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An overview of fossils from this region, and beyond, is provided by The Hunterian (University of Glasgow). Displays show specimens documenting an Ordovician-Silurian deep-sea fauna of stunning starfish, crinoids (sea lilies), trilobites and brachiopods from Girvan, preserved as muddy sediments tumbled down steep underwater slopes, the world’s smallest dinosaur footprint and the moment that vertebrates crawled out of the water onto land during the Carboniferous.
Clawed eurypterids (sea scorpions) and strange-looking jawless fish from historic excavations at Lesmahagow are found in the Dick Institute in Kilmarnock and at Glasgow Museums Resource Centre.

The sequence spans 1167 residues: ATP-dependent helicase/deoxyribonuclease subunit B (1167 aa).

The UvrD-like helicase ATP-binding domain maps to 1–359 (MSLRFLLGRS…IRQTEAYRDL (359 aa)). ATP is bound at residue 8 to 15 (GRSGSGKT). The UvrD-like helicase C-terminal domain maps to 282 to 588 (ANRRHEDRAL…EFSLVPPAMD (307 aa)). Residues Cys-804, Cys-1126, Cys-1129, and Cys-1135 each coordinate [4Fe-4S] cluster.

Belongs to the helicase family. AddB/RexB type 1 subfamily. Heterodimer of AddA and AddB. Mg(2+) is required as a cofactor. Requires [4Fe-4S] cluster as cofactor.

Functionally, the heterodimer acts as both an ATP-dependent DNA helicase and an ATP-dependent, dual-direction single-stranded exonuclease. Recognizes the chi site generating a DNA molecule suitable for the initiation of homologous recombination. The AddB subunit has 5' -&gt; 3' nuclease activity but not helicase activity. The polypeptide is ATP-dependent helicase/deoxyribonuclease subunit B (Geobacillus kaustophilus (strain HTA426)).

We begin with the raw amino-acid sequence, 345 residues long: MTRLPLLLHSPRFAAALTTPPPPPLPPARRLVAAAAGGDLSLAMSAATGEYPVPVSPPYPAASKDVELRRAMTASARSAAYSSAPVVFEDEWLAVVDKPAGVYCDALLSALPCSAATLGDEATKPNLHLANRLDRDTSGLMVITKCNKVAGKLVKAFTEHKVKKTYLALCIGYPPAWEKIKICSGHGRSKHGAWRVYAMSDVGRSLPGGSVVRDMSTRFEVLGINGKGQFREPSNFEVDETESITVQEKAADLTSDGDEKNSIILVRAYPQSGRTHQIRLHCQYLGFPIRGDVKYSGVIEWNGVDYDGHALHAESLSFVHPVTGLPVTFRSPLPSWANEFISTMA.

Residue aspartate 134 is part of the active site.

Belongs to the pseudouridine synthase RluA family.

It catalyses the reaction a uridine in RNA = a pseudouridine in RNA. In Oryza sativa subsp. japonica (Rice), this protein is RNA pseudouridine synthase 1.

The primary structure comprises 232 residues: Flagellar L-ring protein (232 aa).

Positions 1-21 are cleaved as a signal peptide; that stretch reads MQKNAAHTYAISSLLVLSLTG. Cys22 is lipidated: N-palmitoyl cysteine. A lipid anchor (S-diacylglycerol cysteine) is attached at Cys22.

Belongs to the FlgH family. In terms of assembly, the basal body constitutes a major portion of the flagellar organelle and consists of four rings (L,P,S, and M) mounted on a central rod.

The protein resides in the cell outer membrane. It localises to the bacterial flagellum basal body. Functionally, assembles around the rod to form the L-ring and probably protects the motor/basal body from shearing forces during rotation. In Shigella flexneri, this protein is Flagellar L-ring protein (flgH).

More unusual are the Palaeocene plant fossils from the Ardtun Leaf Bed of Mull, a layer deposited among lava and ash as the Atlantic Ocean opened explosively. These can be seen at Glasgow Museums Resource Centre, Paisley Museum and the McLean Museum and Art Gallery in Greenock.
Molluscs and brittle stars in Pleistocene Arctic clays, found at Paisley Museum and Glasgow Museums Resource Centre, are evidence of a warming climate over the last 15,000 years following glaciation.